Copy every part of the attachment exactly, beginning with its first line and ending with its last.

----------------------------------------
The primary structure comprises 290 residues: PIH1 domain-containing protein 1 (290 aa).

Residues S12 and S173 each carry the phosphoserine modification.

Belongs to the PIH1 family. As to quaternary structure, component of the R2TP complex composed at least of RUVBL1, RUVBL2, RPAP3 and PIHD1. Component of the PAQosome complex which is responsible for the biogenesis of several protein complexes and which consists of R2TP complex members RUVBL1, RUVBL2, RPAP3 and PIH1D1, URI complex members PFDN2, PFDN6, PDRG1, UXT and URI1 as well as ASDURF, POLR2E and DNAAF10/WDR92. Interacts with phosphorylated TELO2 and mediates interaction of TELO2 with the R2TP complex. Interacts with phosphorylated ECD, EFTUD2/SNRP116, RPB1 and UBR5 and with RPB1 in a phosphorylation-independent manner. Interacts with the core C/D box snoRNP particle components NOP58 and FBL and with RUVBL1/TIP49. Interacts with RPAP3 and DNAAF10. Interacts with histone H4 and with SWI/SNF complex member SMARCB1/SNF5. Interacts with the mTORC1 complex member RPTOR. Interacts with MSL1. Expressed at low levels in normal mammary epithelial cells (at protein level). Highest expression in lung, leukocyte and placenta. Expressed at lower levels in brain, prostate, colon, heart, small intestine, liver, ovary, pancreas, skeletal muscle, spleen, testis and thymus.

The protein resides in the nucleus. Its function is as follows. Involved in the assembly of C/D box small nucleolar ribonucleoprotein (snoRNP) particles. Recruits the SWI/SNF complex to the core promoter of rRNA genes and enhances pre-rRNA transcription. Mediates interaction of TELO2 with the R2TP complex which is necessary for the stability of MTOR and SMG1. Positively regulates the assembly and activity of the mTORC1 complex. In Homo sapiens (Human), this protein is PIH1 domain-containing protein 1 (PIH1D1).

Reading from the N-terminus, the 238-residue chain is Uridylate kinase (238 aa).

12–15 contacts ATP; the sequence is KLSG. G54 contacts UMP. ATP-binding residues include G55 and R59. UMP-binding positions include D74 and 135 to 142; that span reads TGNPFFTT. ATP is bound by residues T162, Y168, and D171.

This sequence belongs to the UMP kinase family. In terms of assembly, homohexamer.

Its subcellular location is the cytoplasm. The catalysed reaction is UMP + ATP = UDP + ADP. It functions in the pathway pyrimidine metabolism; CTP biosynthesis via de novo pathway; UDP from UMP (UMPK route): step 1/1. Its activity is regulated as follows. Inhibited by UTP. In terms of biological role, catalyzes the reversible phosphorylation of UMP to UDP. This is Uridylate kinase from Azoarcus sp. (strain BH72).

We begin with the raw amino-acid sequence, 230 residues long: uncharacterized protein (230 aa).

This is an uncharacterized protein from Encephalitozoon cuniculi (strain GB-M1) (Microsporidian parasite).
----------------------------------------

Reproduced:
The primary structure comprises 290 residues: PIH1 domain-containing protein 1 (290 aa).

Residues S12 and S173 each carry the phosphoserine modification.

Belongs to the PIH1 family. As to quaternary structure, component of the R2TP complex composed at least of RUVBL1, RUVBL2, RPAP3 and PIHD1. Component of the PAQosome complex which is responsible for the biogenesis of several protein complexes and which consists of R2TP complex members RUVBL1, RUVBL2, RPAP3 and PIH1D1, URI complex members PFDN2, PFDN6, PDRG1, UXT and URI1 as well as ASDURF, POLR2E and DNAAF10/WDR92. Interacts with phosphorylated TELO2 and mediates interaction of TELO2 with the R2TP complex. Interacts with phosphorylated ECD, EFTUD2/SNRP116, RPB1 and UBR5 and with RPB1 in a phosphorylation-independent manner. Interacts with the core C/D box snoRNP particle components NOP58 and FBL and with RUVBL1/TIP49. Interacts with RPAP3 and DNAAF10. Interacts with histone H4 and with SWI/SNF complex member SMARCB1/SNF5. Interacts with the mTORC1 complex member RPTOR. Interacts with MSL1. Expressed at low levels in normal mammary epithelial cells (at protein level). Highest expression in lung, leukocyte and placenta. Expressed at lower levels in brain, prostate, colon, heart, small intestine, liver, ovary, pancreas, skeletal muscle, spleen, testis and thymus.

The protein resides in the nucleus. Its function is as follows. Involved in the assembly of C/D box small nucleolar ribonucleoprotein (snoRNP) particles. Recruits the SWI/SNF complex to the core promoter of rRNA genes and enhances pre-rRNA transcription. Mediates interaction of TELO2 with the R2TP complex which is necessary for the stability of MTOR and SMG1. Positively regulates the assembly and activity of the mTORC1 complex. In Homo sapiens (Human), this protein is PIH1 domain-containing protein 1 (PIH1D1).

Reading from the N-terminus, the 238-residue chain is Uridylate kinase (238 aa).

12–15 contacts ATP; the sequence is KLSG. G54 contacts UMP. ATP-binding residues include G55 and R59. UMP-binding positions include D74 and 135 to 142; that span reads TGNPFFTT. ATP is bound by residues T162, Y168, and D171.

This sequence belongs to the UMP kinase family. In terms of assembly, homohexamer.

Its subcellular location is the cytoplasm. The catalysed reaction is UMP + ATP = UDP + ADP. It functions in the pathway pyrimidine metabolism; CTP biosynthesis via de novo pathway; UDP from UMP (UMPK route): step 1/1. Its activity is regulated as follows. Inhibited by UTP. In terms of biological role, catalyzes the reversible phosphorylation of UMP to UDP. This is Uridylate kinase from Azoarcus sp. (strain BH72).

We begin with the raw amino-acid sequence, 230 residues long: uncharacterized protein (230 aa).

This is an uncharacterized protein from Encephalitozoon cuniculi (strain GB-M1) (Microsporidian parasite).